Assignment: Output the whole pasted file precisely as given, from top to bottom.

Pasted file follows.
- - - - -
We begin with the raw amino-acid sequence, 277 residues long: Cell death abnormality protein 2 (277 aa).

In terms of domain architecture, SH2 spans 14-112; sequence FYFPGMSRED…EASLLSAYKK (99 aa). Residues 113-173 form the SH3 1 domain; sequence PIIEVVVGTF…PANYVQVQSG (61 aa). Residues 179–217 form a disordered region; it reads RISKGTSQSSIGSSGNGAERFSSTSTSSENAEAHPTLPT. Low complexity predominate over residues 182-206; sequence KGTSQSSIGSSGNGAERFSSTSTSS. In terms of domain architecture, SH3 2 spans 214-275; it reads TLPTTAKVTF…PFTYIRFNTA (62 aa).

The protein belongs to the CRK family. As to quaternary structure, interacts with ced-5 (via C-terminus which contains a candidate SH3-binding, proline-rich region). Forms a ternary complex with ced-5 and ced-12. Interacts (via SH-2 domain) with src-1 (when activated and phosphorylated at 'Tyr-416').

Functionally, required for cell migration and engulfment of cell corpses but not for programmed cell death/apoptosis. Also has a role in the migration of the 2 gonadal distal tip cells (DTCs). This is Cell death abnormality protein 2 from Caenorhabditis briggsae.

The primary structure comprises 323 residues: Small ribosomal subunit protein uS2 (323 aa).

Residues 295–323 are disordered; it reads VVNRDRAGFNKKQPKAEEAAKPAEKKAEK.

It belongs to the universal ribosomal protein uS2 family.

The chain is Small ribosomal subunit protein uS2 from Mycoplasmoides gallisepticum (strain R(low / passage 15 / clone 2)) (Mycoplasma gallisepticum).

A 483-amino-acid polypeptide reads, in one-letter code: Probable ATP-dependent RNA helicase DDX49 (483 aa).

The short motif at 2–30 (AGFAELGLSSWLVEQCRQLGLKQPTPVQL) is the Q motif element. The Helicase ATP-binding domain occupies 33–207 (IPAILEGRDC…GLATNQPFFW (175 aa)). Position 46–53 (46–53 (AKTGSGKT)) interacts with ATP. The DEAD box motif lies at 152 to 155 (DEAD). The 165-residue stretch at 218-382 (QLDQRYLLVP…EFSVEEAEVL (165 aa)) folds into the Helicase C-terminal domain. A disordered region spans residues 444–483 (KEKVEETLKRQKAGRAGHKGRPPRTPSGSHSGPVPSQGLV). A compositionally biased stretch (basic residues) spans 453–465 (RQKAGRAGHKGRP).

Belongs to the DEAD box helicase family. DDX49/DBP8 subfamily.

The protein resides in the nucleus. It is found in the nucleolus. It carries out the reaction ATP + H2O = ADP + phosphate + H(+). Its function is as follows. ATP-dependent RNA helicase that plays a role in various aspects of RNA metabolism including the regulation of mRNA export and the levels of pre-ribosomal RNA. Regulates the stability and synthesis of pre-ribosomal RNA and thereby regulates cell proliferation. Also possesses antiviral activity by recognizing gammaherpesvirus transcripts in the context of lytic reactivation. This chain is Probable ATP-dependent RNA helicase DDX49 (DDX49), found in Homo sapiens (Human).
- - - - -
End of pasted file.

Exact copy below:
We begin with the raw amino-acid sequence, 277 residues long: Cell death abnormality protein 2 (277 aa).

In terms of domain architecture, SH2 spans 14-112; sequence FYFPGMSRED…EASLLSAYKK (99 aa). Residues 113-173 form the SH3 1 domain; sequence PIIEVVVGTF…PANYVQVQSG (61 aa). Residues 179–217 form a disordered region; it reads RISKGTSQSSIGSSGNGAERFSSTSTSSENAEAHPTLPT. Low complexity predominate over residues 182-206; sequence KGTSQSSIGSSGNGAERFSSTSTSS. In terms of domain architecture, SH3 2 spans 214-275; it reads TLPTTAKVTF…PFTYIRFNTA (62 aa).

The protein belongs to the CRK family. As to quaternary structure, interacts with ced-5 (via C-terminus which contains a candidate SH3-binding, proline-rich region). Forms a ternary complex with ced-5 and ced-12. Interacts (via SH-2 domain) with src-1 (when activated and phosphorylated at 'Tyr-416').

Functionally, required for cell migration and engulfment of cell corpses but not for programmed cell death/apoptosis. Also has a role in the migration of the 2 gonadal distal tip cells (DTCs). This is Cell death abnormality protein 2 from Caenorhabditis briggsae.

The primary structure comprises 323 residues: Small ribosomal subunit protein uS2 (323 aa).

Residues 295–323 are disordered; it reads VVNRDRAGFNKKQPKAEEAAKPAEKKAEK.

It belongs to the universal ribosomal protein uS2 family.

The chain is Small ribosomal subunit protein uS2 from Mycoplasmoides gallisepticum (strain R(low / passage 15 / clone 2)) (Mycoplasma gallisepticum).

A 483-amino-acid polypeptide reads, in one-letter code: Probable ATP-dependent RNA helicase DDX49 (483 aa).

The short motif at 2–30 (AGFAELGLSSWLVEQCRQLGLKQPTPVQL) is the Q motif element. The Helicase ATP-binding domain occupies 33–207 (IPAILEGRDC…GLATNQPFFW (175 aa)). Position 46–53 (46–53 (AKTGSGKT)) interacts with ATP. The DEAD box motif lies at 152 to 155 (DEAD). The 165-residue stretch at 218-382 (QLDQRYLLVP…EFSVEEAEVL (165 aa)) folds into the Helicase C-terminal domain. A disordered region spans residues 444–483 (KEKVEETLKRQKAGRAGHKGRPPRTPSGSHSGPVPSQGLV). A compositionally biased stretch (basic residues) spans 453–465 (RQKAGRAGHKGRP).

Belongs to the DEAD box helicase family. DDX49/DBP8 subfamily.

The protein resides in the nucleus. It is found in the nucleolus. It carries out the reaction ATP + H2O = ADP + phosphate + H(+). Its function is as follows. ATP-dependent RNA helicase that plays a role in various aspects of RNA metabolism including the regulation of mRNA export and the levels of pre-ribosomal RNA. Regulates the stability and synthesis of pre-ribosomal RNA and thereby regulates cell proliferation. Also possesses antiviral activity by recognizing gammaherpesvirus transcripts in the context of lytic reactivation. This chain is Probable ATP-dependent RNA helicase DDX49 (DDX49), found in Homo sapiens (Human).